This year will be known as a watershed moment in protecting women and babies from extreme abortion laws after the NSW Legislative Council rejected Greens MP, Mehreen Faruqi’s dangerous abortion bill today, according to the Australian Christian Lobby.
With Queensland early this year rejecting similar abortion-to-birth legislation, and the resounding rejection in NSW today, it is clear that the community is looking for better outcomes for women and the unborn,” ACL spokesperson for women, Wendy Francis said.
“This vote today is not only a win for women and unborn children in NSW but gives hope to the thousands of vulnerable women around Australia who have been let down by a system that ignores their cries for help when they are at their most vulnerable.”
The Abortion Law Reform (Miscellaneous Acts Amendment) Bill 2016 sought to make abortion legal up to birth, remove the rights of doctors to conscientiously object, and ban prayer vigils and sidewalk counselling outside abortion facilities or be subject to 12 months in prison or a $16,500 fine.
“The tide is turning against abortion as better technology gives people a deeper understanding of the development of a pre-born baby,” Ms Francis said.
In Queensland earlier this year, more than 55,000 people signed a petition while more than 3,000 marched in Brisbane against abortion. In addition, 2,700 submissions were presented to an inquiry with 80 per cent opposed to removing abortion safeguards.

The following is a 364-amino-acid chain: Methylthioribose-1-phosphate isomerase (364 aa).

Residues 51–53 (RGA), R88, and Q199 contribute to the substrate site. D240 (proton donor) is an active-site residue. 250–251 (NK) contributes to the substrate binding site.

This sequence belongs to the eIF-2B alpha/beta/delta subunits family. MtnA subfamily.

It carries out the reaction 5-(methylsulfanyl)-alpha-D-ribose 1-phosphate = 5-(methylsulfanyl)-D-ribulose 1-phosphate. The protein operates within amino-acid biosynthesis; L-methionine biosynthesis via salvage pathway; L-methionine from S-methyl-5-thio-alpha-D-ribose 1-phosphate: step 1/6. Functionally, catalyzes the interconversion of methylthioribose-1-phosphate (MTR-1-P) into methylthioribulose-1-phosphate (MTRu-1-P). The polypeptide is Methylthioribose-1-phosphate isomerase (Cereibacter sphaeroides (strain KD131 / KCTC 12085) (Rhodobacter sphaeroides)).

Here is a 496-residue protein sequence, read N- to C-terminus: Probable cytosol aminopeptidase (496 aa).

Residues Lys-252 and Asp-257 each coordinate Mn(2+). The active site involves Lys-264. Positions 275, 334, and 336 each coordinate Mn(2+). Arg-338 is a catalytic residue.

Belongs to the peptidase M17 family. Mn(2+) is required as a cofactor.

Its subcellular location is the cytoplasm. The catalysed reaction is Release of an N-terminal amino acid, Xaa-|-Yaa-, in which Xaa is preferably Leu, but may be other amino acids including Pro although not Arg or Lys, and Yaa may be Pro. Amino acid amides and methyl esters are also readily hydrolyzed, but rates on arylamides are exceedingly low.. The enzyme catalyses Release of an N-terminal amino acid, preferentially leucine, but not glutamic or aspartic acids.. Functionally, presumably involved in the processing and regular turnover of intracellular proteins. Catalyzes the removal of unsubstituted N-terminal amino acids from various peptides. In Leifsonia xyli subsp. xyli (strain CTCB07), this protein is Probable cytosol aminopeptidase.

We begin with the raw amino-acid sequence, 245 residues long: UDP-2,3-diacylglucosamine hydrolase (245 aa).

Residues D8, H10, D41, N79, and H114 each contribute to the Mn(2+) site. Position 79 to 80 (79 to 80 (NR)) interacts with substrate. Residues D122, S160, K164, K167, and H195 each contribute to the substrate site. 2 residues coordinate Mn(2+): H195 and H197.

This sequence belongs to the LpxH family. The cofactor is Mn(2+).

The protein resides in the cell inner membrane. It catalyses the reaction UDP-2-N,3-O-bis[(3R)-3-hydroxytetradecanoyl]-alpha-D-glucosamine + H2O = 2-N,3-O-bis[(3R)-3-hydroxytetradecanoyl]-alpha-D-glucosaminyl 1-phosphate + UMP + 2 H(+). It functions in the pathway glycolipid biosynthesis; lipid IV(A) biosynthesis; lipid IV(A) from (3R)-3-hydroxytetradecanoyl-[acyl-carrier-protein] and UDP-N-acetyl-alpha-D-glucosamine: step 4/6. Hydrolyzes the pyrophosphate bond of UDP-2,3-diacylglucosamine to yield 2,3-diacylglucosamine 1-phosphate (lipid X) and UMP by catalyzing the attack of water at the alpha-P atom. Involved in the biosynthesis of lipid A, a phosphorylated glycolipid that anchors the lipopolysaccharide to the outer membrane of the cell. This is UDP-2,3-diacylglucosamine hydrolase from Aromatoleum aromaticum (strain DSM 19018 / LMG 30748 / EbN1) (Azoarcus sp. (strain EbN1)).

Meanwhile, in NSW more than 2,000 pro-lifers marched early this year and more than 56,000 signed a petition that was tabled yesterday by Labor MLC Greg Donnelly.
A pro-life rally scheduled for Perth on May 23 is also expected to attract a large crowd as a new generation continues to make a stand.
Ms Francis said the NSW bill did not include any safeguards for women seeking abortion, nor did it require abortion practitioners to hold a medical qualification.
“Sex selective abortion - a practice traditionally used to discriminate against girls – would have been permitted, and the right of women to informed consent would have been completely ignored,” she said.
“Jaya Taki, the former partner of NRL player Tim Simona, who had an abortion after Simona told her the baby would ‘ruin his career’, played a prominent role in the bid to defeat the bill.
At an expert panel in Parliament House last week, Ms Taki said that, in addition to the obvious flaws in the bill, it’s passage would have validated those men “who do not value women and their children”.
“Furthermore, Ms Taki believes that the absence of a gestational limit imperilled women who use such limits to resist those who demand that they abort their babies.”
“Faruqi’s Bill was so extreme that it even made abortion advocates feel queasy.”